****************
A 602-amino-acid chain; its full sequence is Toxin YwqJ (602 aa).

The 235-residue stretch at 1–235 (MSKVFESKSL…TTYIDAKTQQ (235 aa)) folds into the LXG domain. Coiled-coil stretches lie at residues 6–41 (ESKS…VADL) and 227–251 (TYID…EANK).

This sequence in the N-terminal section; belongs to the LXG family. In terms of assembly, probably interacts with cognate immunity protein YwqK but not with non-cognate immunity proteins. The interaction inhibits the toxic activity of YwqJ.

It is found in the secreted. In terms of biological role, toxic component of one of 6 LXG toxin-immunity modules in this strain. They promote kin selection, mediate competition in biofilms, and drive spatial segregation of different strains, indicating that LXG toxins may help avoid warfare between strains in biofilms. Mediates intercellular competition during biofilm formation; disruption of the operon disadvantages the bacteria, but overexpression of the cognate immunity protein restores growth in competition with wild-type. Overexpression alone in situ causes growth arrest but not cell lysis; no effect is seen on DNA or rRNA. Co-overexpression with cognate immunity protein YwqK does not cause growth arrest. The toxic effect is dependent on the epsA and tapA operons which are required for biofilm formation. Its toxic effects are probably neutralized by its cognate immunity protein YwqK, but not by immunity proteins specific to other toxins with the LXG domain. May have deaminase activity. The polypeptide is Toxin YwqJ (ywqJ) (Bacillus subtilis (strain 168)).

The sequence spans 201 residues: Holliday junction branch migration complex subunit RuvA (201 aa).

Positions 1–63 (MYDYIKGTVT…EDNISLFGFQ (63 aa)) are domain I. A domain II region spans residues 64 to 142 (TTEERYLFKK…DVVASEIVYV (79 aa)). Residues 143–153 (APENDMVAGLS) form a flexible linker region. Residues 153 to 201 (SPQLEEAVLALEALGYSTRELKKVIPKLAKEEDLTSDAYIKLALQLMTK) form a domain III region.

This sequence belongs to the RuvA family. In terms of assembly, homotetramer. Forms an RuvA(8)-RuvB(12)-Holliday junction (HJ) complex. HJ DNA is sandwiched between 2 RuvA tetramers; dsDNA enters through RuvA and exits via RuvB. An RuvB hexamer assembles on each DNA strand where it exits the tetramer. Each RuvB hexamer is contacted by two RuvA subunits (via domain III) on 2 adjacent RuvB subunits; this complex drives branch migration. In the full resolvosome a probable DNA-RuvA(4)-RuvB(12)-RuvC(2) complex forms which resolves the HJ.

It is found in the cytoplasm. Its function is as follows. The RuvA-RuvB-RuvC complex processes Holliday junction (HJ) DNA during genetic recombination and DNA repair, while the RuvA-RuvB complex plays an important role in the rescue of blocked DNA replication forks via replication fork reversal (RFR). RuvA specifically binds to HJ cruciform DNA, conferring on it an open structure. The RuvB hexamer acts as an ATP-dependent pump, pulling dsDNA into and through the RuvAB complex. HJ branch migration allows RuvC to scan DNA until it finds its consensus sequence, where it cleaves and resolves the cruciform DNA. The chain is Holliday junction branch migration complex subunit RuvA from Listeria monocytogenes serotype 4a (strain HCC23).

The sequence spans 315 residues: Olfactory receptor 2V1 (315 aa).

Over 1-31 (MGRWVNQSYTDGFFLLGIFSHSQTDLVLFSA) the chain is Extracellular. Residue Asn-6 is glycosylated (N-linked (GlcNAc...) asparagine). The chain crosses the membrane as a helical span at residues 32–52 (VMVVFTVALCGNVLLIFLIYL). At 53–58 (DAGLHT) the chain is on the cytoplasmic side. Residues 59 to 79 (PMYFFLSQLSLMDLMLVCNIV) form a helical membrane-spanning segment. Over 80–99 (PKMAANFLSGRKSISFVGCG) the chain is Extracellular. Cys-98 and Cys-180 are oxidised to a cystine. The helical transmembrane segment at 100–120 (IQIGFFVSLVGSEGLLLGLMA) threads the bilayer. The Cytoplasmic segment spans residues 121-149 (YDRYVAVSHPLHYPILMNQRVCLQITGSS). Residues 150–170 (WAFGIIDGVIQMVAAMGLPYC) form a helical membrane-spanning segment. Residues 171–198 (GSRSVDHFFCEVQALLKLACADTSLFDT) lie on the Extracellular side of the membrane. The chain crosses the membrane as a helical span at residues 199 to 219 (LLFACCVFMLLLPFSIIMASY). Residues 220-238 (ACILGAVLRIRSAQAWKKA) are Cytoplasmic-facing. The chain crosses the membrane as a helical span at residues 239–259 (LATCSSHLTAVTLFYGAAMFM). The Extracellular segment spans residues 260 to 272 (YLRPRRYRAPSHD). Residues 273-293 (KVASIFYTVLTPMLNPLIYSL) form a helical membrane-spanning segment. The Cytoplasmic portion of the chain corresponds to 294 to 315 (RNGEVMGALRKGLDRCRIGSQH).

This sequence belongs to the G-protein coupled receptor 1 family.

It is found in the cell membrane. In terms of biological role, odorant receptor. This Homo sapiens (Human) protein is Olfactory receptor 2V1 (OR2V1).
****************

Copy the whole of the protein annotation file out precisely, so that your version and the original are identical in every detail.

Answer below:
A 602-amino-acid chain; its full sequence is Toxin YwqJ (602 aa).

The 235-residue stretch at 1–235 (MSKVFESKSL…TTYIDAKTQQ (235 aa)) folds into the LXG domain. Coiled-coil stretches lie at residues 6–41 (ESKS…VADL) and 227–251 (TYID…EANK).

This sequence in the N-terminal section; belongs to the LXG family. In terms of assembly, probably interacts with cognate immunity protein YwqK but not with non-cognate immunity proteins. The interaction inhibits the toxic activity of YwqJ.

It is found in the secreted. In terms of biological role, toxic component of one of 6 LXG toxin-immunity modules in this strain. They promote kin selection, mediate competition in biofilms, and drive spatial segregation of different strains, indicating that LXG toxins may help avoid warfare between strains in biofilms. Mediates intercellular competition during biofilm formation; disruption of the operon disadvantages the bacteria, but overexpression of the cognate immunity protein restores growth in competition with wild-type. Overexpression alone in situ causes growth arrest but not cell lysis; no effect is seen on DNA or rRNA. Co-overexpression with cognate immunity protein YwqK does not cause growth arrest. The toxic effect is dependent on the epsA and tapA operons which are required for biofilm formation. Its toxic effects are probably neutralized by its cognate immunity protein YwqK, but not by immunity proteins specific to other toxins with the LXG domain. May have deaminase activity. The polypeptide is Toxin YwqJ (ywqJ) (Bacillus subtilis (strain 168)).

The sequence spans 201 residues: Holliday junction branch migration complex subunit RuvA (201 aa).

Positions 1–63 (MYDYIKGTVT…EDNISLFGFQ (63 aa)) are domain I. A domain II region spans residues 64 to 142 (TTEERYLFKK…DVVASEIVYV (79 aa)). Residues 143–153 (APENDMVAGLS) form a flexible linker region. Residues 153 to 201 (SPQLEEAVLALEALGYSTRELKKVIPKLAKEEDLTSDAYIKLALQLMTK) form a domain III region.

This sequence belongs to the RuvA family. In terms of assembly, homotetramer. Forms an RuvA(8)-RuvB(12)-Holliday junction (HJ) complex. HJ DNA is sandwiched between 2 RuvA tetramers; dsDNA enters through RuvA and exits via RuvB. An RuvB hexamer assembles on each DNA strand where it exits the tetramer. Each RuvB hexamer is contacted by two RuvA subunits (via domain III) on 2 adjacent RuvB subunits; this complex drives branch migration. In the full resolvosome a probable DNA-RuvA(4)-RuvB(12)-RuvC(2) complex forms which resolves the HJ.

It is found in the cytoplasm. Its function is as follows. The RuvA-RuvB-RuvC complex processes Holliday junction (HJ) DNA during genetic recombination and DNA repair, while the RuvA-RuvB complex plays an important role in the rescue of blocked DNA replication forks via replication fork reversal (RFR). RuvA specifically binds to HJ cruciform DNA, conferring on it an open structure. The RuvB hexamer acts as an ATP-dependent pump, pulling dsDNA into and through the RuvAB complex. HJ branch migration allows RuvC to scan DNA until it finds its consensus sequence, where it cleaves and resolves the cruciform DNA. The chain is Holliday junction branch migration complex subunit RuvA from Listeria monocytogenes serotype 4a (strain HCC23).

The sequence spans 315 residues: Olfactory receptor 2V1 (315 aa).

Over 1-31 (MGRWVNQSYTDGFFLLGIFSHSQTDLVLFSA) the chain is Extracellular. Residue Asn-6 is glycosylated (N-linked (GlcNAc...) asparagine). The chain crosses the membrane as a helical span at residues 32–52 (VMVVFTVALCGNVLLIFLIYL). At 53–58 (DAGLHT) the chain is on the cytoplasmic side. Residues 59 to 79 (PMYFFLSQLSLMDLMLVCNIV) form a helical membrane-spanning segment. Over 80–99 (PKMAANFLSGRKSISFVGCG) the chain is Extracellular. Cys-98 and Cys-180 are oxidised to a cystine. The helical transmembrane segment at 100–120 (IQIGFFVSLVGSEGLLLGLMA) threads the bilayer. The Cytoplasmic segment spans residues 121-149 (YDRYVAVSHPLHYPILMNQRVCLQITGSS). Residues 150–170 (WAFGIIDGVIQMVAAMGLPYC) form a helical membrane-spanning segment. Residues 171–198 (GSRSVDHFFCEVQALLKLACADTSLFDT) lie on the Extracellular side of the membrane. The chain crosses the membrane as a helical span at residues 199 to 219 (LLFACCVFMLLLPFSIIMASY). Residues 220-238 (ACILGAVLRIRSAQAWKKA) are Cytoplasmic-facing. The chain crosses the membrane as a helical span at residues 239–259 (LATCSSHLTAVTLFYGAAMFM). The Extracellular segment spans residues 260 to 272 (YLRPRRYRAPSHD). Residues 273-293 (KVASIFYTVLTPMLNPLIYSL) form a helical membrane-spanning segment. The Cytoplasmic portion of the chain corresponds to 294 to 315 (RNGEVMGALRKGLDRCRIGSQH).

This sequence belongs to the G-protein coupled receptor 1 family.

It is found in the cell membrane. In terms of biological role, odorant receptor. This Homo sapiens (Human) protein is Olfactory receptor 2V1 (OR2V1).